example from extrapolation from technical potential and projected development
trajectories. Many actors and factors are at play, shaping the evolution of these
innovations and their socio-economic outcomes. These pose deep difficulties in carrying
out classical foresight exercises.
Complementary to the classical Foresight approach, in recent years a more problem- or
demand-oriented concept has emerged. Foresight has become bound up with shaping
social, environmental and technological futures. There have been attempts to include the
social forces shaping and shaped by scientific and technological developments (see
Annex 2, ICT Report). We have also seen the emergence of ‘social foresight’ that takes as
its starting point a set of societal problems (such as aging and demographic change)
rather than technological developments. For example the British government in October
1999 announced the launching of a new Foresight exercise completely reoriented towards
‘social demand’ with emphasis on interactions within society and on assuring the value of
science for society (UK Office of Science and Technology (OST), 1998 a, b, c).
Thus, beyond the level of engagement between science, technology and the social
sciences, Foresight has evolved into a process of charting societally desired future
scenarios and exploring the social and policy processes that will foster their emergence,
sometimes referred to as ‘social Foresight’. As noted in the report on ‘The Environment
Dimension’ (Annex 4), the 1990s saw a significant acceleration in public participation in
national foresight, particularly in Europe. More recent Foresight studies rarely seek to
‘predict’ the future but rather to offer meaningful, plausible and pertinent visions of the
future to permit and encourage societal actors (including scientific and technical experts,
investors, decision makers and citizens) to participate in the development of the future in a
dynamic context of policy exploration, implementation and review.
Treating Foresight as a process of extrapolation from social requirements, in any context
including science and technology, does, however, suffer from some intrinsic problems.
7
Tools refer to ‘stand-alone’ technologies that are generic and flexible that can be used in different
ways by different players, with a consequently wide range of technical and social outcomes.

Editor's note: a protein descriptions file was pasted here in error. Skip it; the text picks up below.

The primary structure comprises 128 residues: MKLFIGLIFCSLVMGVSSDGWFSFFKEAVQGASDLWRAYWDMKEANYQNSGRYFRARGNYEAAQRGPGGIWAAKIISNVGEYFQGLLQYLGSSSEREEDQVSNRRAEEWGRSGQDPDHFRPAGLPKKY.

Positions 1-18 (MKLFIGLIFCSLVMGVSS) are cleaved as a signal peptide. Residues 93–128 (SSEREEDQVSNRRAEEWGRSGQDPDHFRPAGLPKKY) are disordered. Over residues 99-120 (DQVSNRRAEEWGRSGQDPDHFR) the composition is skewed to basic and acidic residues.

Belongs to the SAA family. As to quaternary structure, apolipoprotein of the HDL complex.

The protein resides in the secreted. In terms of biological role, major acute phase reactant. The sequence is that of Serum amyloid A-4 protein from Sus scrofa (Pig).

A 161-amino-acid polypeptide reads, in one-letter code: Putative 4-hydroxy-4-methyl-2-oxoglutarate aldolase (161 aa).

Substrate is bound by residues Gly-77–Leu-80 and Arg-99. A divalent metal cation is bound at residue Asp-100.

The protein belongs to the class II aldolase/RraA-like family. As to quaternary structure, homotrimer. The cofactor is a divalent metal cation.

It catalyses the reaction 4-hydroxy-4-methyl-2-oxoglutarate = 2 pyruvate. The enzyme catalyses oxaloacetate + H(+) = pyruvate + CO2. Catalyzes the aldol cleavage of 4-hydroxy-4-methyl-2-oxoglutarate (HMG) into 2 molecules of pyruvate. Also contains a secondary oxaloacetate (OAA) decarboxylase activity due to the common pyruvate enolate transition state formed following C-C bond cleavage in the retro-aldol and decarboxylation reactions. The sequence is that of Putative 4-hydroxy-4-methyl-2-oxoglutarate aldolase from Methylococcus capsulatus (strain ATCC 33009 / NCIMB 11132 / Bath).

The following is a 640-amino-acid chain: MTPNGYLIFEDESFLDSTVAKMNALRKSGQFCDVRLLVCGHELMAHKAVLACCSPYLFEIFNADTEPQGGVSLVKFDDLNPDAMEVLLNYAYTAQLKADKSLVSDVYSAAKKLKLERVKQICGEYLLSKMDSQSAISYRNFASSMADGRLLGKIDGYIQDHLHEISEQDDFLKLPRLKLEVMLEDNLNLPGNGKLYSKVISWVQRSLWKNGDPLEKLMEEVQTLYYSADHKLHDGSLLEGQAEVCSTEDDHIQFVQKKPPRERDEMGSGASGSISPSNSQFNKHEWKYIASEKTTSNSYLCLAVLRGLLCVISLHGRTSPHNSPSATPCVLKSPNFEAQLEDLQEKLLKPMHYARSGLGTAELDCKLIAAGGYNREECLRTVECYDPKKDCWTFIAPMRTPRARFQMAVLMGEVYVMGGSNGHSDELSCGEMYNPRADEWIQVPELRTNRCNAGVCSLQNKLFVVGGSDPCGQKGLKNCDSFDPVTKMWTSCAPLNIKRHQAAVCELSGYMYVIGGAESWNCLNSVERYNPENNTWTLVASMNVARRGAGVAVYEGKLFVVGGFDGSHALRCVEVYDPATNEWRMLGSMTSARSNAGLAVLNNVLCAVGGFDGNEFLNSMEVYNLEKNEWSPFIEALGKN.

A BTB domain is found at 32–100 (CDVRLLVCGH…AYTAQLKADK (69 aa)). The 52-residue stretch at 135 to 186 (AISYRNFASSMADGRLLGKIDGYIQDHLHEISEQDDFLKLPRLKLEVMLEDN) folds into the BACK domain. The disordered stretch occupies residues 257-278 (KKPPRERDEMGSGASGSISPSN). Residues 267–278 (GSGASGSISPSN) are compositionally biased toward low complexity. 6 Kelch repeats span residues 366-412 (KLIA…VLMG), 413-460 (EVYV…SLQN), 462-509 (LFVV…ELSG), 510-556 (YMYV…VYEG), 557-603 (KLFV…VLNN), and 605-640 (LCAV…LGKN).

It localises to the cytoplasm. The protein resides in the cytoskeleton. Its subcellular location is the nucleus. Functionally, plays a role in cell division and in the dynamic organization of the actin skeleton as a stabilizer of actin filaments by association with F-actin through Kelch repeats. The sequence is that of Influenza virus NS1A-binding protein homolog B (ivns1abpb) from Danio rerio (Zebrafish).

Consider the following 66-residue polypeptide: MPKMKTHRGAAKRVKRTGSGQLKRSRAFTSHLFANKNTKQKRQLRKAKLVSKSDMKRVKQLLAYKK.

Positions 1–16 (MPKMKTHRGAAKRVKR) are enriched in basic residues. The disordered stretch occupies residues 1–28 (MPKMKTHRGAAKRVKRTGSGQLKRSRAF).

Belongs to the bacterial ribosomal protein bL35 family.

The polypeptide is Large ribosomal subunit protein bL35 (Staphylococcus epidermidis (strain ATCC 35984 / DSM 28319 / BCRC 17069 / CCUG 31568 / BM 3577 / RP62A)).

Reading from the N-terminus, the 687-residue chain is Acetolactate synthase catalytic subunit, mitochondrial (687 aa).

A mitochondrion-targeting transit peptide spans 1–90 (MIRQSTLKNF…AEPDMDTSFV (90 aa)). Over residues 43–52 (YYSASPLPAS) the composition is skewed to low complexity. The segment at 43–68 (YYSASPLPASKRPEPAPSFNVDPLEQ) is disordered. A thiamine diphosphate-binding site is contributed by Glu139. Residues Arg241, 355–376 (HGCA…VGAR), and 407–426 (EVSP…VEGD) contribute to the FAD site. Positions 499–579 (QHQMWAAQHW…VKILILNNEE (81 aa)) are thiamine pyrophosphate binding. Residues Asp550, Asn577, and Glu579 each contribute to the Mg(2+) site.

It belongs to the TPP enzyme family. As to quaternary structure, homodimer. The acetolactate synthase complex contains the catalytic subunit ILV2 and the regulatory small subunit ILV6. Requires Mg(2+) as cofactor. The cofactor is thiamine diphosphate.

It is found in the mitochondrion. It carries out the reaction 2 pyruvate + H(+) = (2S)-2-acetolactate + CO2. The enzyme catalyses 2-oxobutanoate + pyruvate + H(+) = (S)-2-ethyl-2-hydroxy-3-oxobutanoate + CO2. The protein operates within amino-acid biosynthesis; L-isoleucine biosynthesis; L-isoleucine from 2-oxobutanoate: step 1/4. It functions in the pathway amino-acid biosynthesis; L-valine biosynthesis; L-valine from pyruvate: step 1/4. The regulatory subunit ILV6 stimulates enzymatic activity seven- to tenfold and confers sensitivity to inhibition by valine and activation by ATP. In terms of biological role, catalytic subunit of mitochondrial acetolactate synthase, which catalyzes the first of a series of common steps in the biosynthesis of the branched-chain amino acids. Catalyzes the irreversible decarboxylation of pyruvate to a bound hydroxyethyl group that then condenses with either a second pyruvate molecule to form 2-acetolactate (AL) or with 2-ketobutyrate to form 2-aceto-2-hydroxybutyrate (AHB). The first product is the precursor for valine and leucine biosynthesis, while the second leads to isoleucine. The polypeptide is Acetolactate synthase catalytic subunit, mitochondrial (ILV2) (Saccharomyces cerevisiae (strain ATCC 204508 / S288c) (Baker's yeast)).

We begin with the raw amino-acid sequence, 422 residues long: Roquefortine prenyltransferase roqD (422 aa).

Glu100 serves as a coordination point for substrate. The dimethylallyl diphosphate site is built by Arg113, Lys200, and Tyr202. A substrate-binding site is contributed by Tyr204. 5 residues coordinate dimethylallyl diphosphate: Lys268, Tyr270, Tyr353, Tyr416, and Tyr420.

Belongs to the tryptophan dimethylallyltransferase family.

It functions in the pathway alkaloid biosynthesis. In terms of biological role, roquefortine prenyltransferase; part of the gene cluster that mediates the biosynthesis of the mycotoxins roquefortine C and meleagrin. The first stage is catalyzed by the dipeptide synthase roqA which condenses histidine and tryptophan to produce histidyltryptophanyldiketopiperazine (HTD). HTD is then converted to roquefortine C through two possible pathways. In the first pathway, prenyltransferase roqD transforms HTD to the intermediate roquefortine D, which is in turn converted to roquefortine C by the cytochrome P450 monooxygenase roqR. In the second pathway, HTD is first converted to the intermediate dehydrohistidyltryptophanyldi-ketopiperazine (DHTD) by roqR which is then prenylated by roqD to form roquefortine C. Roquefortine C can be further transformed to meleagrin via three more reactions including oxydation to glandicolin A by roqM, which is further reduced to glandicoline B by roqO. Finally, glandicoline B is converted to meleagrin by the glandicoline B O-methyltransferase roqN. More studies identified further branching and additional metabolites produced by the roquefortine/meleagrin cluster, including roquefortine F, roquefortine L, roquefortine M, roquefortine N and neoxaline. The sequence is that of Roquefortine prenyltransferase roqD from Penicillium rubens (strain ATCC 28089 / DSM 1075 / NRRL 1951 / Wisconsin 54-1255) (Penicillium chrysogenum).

Systems technologies are complex technologies in which the tight coupling between different
components and their insertion into a monolithic institutional setting, restricts the choices available
to the consumer and other downstream players. Few choices are open to the user other than the
veto power to use or not. The inflexibility of systems technologies means that they seem to
conform to linear models of innovation; this accentuates lock in problems and necessitates long-
term planning and assessment from the earliest stages of development. In contrast contemporary
complex technologies are increasingly taking the form of configurational technologies – insofar as
they are assembled from selections of inter-operating technical components, configured together to
match user requirements and circumstances (Fleck, J. (1988) ‘The development of information-
integration: beyond CIM?’ Edinburgh: Edinburgh PICT Working Paper no 9. Fleck, J. (1988)
Innofusion or diffusation? : the nature of technological development in robotics’ Edinburgh:
Edinburgh PICT Working Paper no 4).
SUPRA NETWORK 17
ITSAFE PROJECT OVERVIEW REPORT
• We often have only a partial prior understanding of the socio-economic implications of
a new technology
• Current public pre-occupations tend to be projected onto emerging technologies so
that the technology operates as a kind of Rorschach Test for social concerns (as
evidenced by much contemporary discussion of the digital divide, and the potential
social exclusionary effects of ICTs) (Williams 2000)